Lightspeed COO Brandon Nussey to depart in latest C-suite shakeup

The COO is the latest in a series of leadership changes at Lightspeed.

As part of Lightspeed Commerce’s recent C-suite reorganization, Managing Director Brandon Nussey is stepping down from his position as COO.

The e-commerce company announced Nussey’s departure on March 3, but said the COO will remain at Lightspeed through May to ensure a smooth transition. Following Nussey’s departure, the COO position appears to be axed as Lightspeed stated that its responsibilities will be shared among the other executives.

The company described Nussey’s departure as “planned.” The company did not explain what it means by a planned departure. BetaKit has asked for a comment.

The departure of the COO is the latest in a series of changes to Lightspeed’s leadership team in recent years. After the company’s share price plummeted amid the broader tech sell-off, founding CEO Dax Dasilva was replaced by JP Chauvet as the company also revamped its C-suite.

Lightspeed also announced it was laying off 300 employees in late January as it aimed for “profitable growth.” The news came just weeks after the Chauvet company ranked fourth on a list of Canada’s highest-paid executives. Chauvet makes CA$27.7 million annually, according to a CBC story about the nation’s top C-suite earners.

Chauvet previously said that most of the staff cuts impacted management and that the “restructuring” was mainly about restructuring towards a product rather than the need to cut costs within the company.

As BetaKit reported in December, Lightspeed has experienced some staff turnover over the past few months, which a company spokesman described as “business as usual and nothing out of the ordinary,” stressing that Lightspeed continues to aggressively hire new employees. “As with any company of our size and scale, there has been attrition and staff movement for a variety of reasons,” a Lightspeed spokesperson told BetaKit at the time.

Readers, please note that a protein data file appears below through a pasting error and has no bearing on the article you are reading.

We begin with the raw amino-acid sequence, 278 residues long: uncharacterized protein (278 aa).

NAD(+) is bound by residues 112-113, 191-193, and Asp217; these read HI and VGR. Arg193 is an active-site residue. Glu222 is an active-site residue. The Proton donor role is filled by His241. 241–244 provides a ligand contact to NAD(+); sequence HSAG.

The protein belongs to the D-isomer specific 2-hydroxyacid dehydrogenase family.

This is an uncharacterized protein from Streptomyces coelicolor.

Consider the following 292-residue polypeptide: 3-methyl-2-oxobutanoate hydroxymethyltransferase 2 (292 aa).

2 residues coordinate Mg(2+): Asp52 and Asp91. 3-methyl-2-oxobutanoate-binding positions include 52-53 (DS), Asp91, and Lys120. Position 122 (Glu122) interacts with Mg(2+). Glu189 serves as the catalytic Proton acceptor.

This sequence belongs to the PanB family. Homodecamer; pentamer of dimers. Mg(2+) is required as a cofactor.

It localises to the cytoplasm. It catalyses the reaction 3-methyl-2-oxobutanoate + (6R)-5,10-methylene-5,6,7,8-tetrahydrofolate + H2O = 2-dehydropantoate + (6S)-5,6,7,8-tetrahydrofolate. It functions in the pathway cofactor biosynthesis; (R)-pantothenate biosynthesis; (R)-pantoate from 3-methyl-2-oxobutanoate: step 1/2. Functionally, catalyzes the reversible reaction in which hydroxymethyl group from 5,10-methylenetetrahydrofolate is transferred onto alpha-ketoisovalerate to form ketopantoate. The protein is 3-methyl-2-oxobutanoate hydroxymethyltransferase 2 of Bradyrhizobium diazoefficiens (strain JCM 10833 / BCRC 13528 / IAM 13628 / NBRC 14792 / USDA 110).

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Lightspeed’s recently released fiscal third quarter earnings report began by announcing a net loss of $814.8 million (the company reports all numbers in USD). Lightspeed attributed the majority of the loss to a $748.7 million non-cash goodwill impairment. Lightspeed said it conducts an annual goodwill impairment test every December 31.

“Given the general decline in technology company valuations and Lightspeed’s stock price, the company’s net assets exceeded its market capitalization as of December 31, 2022, which was a trigger for an impairment for the company,” Lightspeed announced.

Lightspeed also reported revenue of $188.7 million, up 24 percent from the same period last year, and an Adjusted EBITDA loss of $5.4 million, down from its previous guidance of about $9 million U.S. dollar.

While the third fiscal quarter did not show a significant increase in revenue compared to the second fiscal quarter of 2023, it showed a slight upward trend between quarters. The company’s revenue for the second quarter was $183.7 million.

But again, sales between the first and second quarters and the second and third quarters for 2023 showed a percentage decline year-on-year from 38 percent to 24 percent.

Regarding Nussey’s departure, Chauvet commended him for the strategic insight and expertise he brought to the company, including leading Lightspeed through its listings on the Toronto Stock Exchange and New York Stock Exchange and scaling its financial services offering.

“On behalf of Lightspeed, I would like to thank Brandon for his outstanding leadership, selfless partnership, and financial and operational responsibility,” said Chauvet. “Brandon has helped lay the solid foundation that supports the company’s continued innovation, global footprint and profitable growth.”

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“It has been an honor to work alongside JP, Asha, Dax and the Lightspeed leadership team and so many exceptionally talented individuals as we have built Lightspeed into the market leader it is today,” said Nussey. “I leave knowing that Lightspeed is in good hands and well positioned for the future.”

Founded in 2005, Lightspeed provides cloud-based commerce and point-of-sale (POS) software to restaurants, retailers, and hospitality providers. The acquirer retail technology company, trading as “LSPD” on the TSX and NYSE, has teams in North America, Europe and Asia Pacific serving businesses in over 100 countries.

Feature image courtesy of Lightspeed Commerce.


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